A look at the various pitfalls of specifying notice periods in contracts

It's important to carefully draft contract, review periodically
By Tim Mitchell
|Canadian HR Reporter|Last Updated: 10/06/2014

Question: If an employee signs an employment agreement with a termination provision stipulating specific notice periods and severance payments that are greater than legislative minimums, are there any circumstances where the employee could legally challenge that provision?

Answer: There are definitely pitfalls in stipulating specific notice and severance pay entitlements in employment contracts.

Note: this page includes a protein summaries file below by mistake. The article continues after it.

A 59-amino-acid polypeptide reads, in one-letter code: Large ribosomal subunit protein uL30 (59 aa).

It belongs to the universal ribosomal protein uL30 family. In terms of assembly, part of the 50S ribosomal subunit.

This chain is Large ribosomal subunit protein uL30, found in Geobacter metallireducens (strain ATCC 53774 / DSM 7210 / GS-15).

Employment standards legislation varies from province to province. However, provisions stipulating minimum periods of notice, pay in lieu and severance pay are common, as are provisions disallowing attempts to contract out of statutory minimums.

Generally speaking, the combined effect of these provisions is to allow the parties to an employment contract to stipulate any notice period/severance pay that is equal to or greater than the corresponding minimums set out in the applicable legislation. The effect of a failure to do so was addressed by the Supreme Court of Canada in Machtinger v. HOJ Industries Ltd.

In Machtinger, the employment contracts allowed termination of one Ontario employee with no notice and the other on two weeks’ notice. These provisions did not meet the Ontario Employment Standards Act